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By Jordan Jardine

Over 60 percent of the adult human body is made up of water. We use water for drinking, washing, cooking, and much more. Water is an essential resource for sustaining life, and every living being on this planet deserves to have as much access to this precious liquid as possible. However, several U.S. states currently ban or heavily restrict the collection of rainwater. Some people could face jail time as a result of doing this seemingly harmless and natural act. For instance, according to the site AccuWeather, a 64-year-old Oregon man was arrested and jailed for 30 days for collecting rainwater on his own private property.

Oregon isn’t the only state to crack down heavily on rainwater collection. States with similar policies include Colorado, Ohio, California, Nevada, Texas, Utah and Idaho. To varying degrees, these states regulate the collection of rainwater, thus restricting the freedom of individuals to have tax–and regulation–free water for any number of purposes. Some of the states mentioned above do allow residents to collect rainwater for drinking, but there are still burdensome forms that must be filled out in order to get permission from the state government to do so. This is a horrendous and unacceptable system. Collection of rainwater should not be an action which requires permission from the government to perform. AccuWeather also said that the federal government is now stepping in to try to enforce rainwater collection laws. The site claims that in 2013, the EPA tried to pass federal rainwater regulations and was even sued by Virginia’s attorney general for this clear demonstration of federal overreach.

There is already so much that we do in our everyday lives that is regulated and/or taxed by the government in some way, shape or form. The least the federal and state governments could do is allow free individuals to gather whatever resources they need in order to survive, as long as they don’t hinder another individual’s access to those resources in the process. The freedom to collect essential natural resources should be a basic human right, but, of course, the government has to step in and exercise some level of control, thus preventing free citizens from having complete autonomy over their own lives while not harming anyone else.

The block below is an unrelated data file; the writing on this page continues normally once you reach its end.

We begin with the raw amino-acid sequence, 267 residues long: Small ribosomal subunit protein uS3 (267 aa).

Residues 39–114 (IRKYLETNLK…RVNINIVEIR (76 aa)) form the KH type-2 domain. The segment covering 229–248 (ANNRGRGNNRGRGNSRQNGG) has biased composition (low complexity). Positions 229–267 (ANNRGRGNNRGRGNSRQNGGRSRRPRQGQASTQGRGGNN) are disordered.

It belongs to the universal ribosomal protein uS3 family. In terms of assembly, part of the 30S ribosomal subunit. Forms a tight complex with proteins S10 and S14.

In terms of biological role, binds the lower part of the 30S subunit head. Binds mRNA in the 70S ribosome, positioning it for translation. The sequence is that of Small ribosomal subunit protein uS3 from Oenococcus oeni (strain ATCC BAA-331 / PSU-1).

Frankly, corporations should also not make a profit off of what should be a priceless commodity for survival like water. Americans spend billions of dollars on bottled water every year, destroying the environment and hurting their wallets as a result. Why should the hard-working citizens of this country, from New York to Iowa to Texas, have to spend endless amounts of money on something that should be free of charge due to its essential, life-sustaining properties? Rather than spending billions of dollars on plastic water bottles, Americans could spend only a few hundred dollars on a water filtration system which can filter rainwater and purify it for drinking, cooking and cleaning purposes. Not only would this make it so Americans would have to spend less on bottled water, but they could also see a drop in their water bills during rainier months because they wouldn’t have to rely on municipal water supplies.

Americans from all walks of life, whether from the costal urban centers or the heartland, are hurting right now and in order to function, they need to be able to cut costs anywhere they can, especially in times of great economic inequality. According to data from the Social Security Administration, more than half of Americans (about 51 percent) make $30,000 a year or less. This is morally reprehensible in a country that claims to be the best one in the world. Even more repugnant is the idea that these same Americans have to worry about providing water for their families, something they shouldn’t even have to waste a second thinking about. Both corporations and state and federal bureaucrats should not have the right to regulate or put a price tag on water, the very fabric of the survival, longevity and prosperity of almost every form of life on this miraculous planet we call Earth.

In the only home we’ve ever known, everybody can live and thrive off of the resources at our disposal, created by God or whatever higher power or deity one believes in. The matter here is allocation of these vital resources. This is not only a problem in America, but it is still a colossal problem around the world. However, before America can contribute to solving the problem of global shortages of water, it must first focus its attention on allowing its own citizens the freedom to collect water, rainwater in particular, for themselves. Federal and state bureaucracies should stay out of the way. Corporations should also stay out of the way. Nothing should stand in the way of the chance for humans to live free lives and be liberated from the fear of not being able to thrive and survive. A new hashtag must trend. We must tell our state and federal governments this: #MakeCollectingRainwaterLegalAgain.

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